Photo credit: tim caynes

Yesterday I received a letter from Bendigo Bank in which the sender signed off with the phrase, ‘Remember, at the Bendigo it starts with U.’ The letter, (no pun intended) sent my eyes rolling. What a corporate thing to do: mangle our language in an effort to be different. It evoked memories of dull workstations where, as a project manager and business employee, I saw our language being pillaged daily. Whether deliberate manipulations, accidental misspellings, flatulent sentences, grammar errors or even contradictory rhetoric: language-abuse is as common in the corporate world as conversations by the water cooler.

Words are key tools in business: they sell ideas and products, form contracts and proposals, and are applied in negotiations. They shape rally-cries, mantras and fill pages of a multimillion-dollar business book industry. Words comprise the famous fine print. Yet words in the corporate world are entirely disrespected.

Just today, I saw a company tweet (an official communiqué), that failed to apply the correct they’re/there/their. A senior staffer once wrote to a client, ‘Please bare with me.’ A regular email from a business associate always starts with, ‘I hope your well.’ Of course, I appreciate the sentiments. For the record, I’m not a grammarian. But I’m infuriated by the lackadaisical regard to language in an environment where language is central.

Editorial issues are just one file in my cabinet of offences. More disquieting is the daily practice of tweaking language to suit ones needs. I’ve seen dozens of sole-traders for example, (one-person companies) describing their services in the context of a team. ‘Our team delivers …’. No one illustrates more sharply the difference a few words can make than the character, Gareth Keenan in The Office, who introduces himself as the Assistant Manager. ‘Assistant to the Manager,’ his boss, David Brent would assert.

In her book Bait and Switch: The (Futile) Pursuit of the Corporate Dream, Barbara Ehrenreich highlights how language is indentured even further in the corporate context. She sits the Myers-Briggs Type Indicator (a psychometric questionnaire that is popular for categorising people in the office). She is flummoxed because her sensitivity to the meaning of words makes yes/no answers near impossible. ‘Do you usually get along better with (A) imaginative people, or (B) realistic people?’ ‘Do you usually show feelings freely or keep them to yourself?’ As Ehrenreich states, the true response is one of degree and context, rather than yes or no. Myers-Briggs is among the most popular and enduring tests of its kind. How is it that such anemic sentences can be so highly regarded?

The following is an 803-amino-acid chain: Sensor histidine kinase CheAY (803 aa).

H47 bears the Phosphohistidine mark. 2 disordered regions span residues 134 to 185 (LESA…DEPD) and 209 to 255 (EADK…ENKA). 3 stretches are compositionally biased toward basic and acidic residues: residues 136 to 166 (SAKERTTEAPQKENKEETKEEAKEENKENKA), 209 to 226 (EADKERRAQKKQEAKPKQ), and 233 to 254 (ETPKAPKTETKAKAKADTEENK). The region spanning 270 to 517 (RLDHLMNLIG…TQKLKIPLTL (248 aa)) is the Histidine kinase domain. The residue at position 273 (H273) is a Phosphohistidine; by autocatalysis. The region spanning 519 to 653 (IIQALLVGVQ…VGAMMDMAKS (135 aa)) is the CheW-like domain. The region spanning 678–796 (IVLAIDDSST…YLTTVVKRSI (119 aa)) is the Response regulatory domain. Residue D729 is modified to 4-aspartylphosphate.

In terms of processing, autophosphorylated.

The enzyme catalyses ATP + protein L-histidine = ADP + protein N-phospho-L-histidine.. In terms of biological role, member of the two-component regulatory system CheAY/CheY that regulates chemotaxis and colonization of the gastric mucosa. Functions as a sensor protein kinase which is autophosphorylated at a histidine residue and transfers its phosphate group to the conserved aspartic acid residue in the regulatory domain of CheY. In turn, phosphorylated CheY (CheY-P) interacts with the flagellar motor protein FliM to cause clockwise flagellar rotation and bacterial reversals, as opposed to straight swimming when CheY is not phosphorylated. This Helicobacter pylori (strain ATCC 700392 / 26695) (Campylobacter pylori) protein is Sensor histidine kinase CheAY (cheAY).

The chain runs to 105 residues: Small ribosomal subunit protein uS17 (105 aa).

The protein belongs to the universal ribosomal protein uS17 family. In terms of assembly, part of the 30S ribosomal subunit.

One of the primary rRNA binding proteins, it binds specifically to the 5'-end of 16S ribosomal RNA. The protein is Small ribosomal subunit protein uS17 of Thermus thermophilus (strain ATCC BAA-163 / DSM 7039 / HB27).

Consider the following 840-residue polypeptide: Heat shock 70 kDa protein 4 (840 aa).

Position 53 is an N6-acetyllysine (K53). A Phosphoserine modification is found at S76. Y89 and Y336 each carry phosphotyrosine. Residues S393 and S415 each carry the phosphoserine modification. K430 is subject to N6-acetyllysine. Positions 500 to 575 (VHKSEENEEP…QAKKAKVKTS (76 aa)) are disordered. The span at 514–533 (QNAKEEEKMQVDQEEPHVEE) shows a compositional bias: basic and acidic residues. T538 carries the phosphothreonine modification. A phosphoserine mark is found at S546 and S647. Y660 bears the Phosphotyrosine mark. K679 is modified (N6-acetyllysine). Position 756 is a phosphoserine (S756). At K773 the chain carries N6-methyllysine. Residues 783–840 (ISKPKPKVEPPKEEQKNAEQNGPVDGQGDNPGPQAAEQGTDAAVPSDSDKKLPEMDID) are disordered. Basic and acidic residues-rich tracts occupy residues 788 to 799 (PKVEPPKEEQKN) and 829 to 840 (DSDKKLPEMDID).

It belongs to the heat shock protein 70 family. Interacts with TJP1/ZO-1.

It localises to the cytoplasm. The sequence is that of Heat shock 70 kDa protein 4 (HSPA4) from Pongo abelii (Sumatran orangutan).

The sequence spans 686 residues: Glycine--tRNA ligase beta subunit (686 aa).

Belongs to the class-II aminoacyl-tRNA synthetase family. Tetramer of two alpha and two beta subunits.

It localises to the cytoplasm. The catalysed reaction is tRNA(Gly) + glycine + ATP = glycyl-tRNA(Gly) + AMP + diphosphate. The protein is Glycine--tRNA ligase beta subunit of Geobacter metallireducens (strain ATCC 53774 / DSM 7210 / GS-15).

These indicator-type tests are aimed at developing teams: a popular word in the corporate lexicon. After grueling, confusing and competitive days in my office with my own team, I would go home to watch The West Wing. There I would pine for the respect, efficiency and professional engagement of those fictional administrators (not to mention, their respect for language). I wanted the permission to be direct without being disrespectful. I wanted to be able to resolve issues with a quick te ta tet and eliminate lip service. I wanted to use language to communicate productively and effectively. But in the risk-averse office, that’s impossible.

‘There’s no I in team,’ is a central motif of corporate rhetoric (at least they got that spelling right). Yet perversely the opposite is also phrased as true. Dr Spencer Johnson’s book Who Moved my Cheese? is riotously popular among managers. It’s about responding to change and puts responsibility squarely on individuals rather than teams (or managers). ‘The biggest inhibitor to change lies within yourself, and … nothing gets better until you change,’ our protagonist tells us. This celebration of contradictory rhetoric is another hallmark of corporate communications. Individuals or teams? Black or white?

As far as the corporate world goes, the rules of language will always be open for negotiation. Fine print indeed – it’s no surprise that so many offices are grey.


Pepi Ronalds is a Killings columnist. She has been published in Meanjin, Open Manifesto, A List Apart and more. Her blog,  Future of Long Form was an Emerging Blog for the 2012 Melbourne Writers Festival. She’s on Twitter and Facebook, and has a website: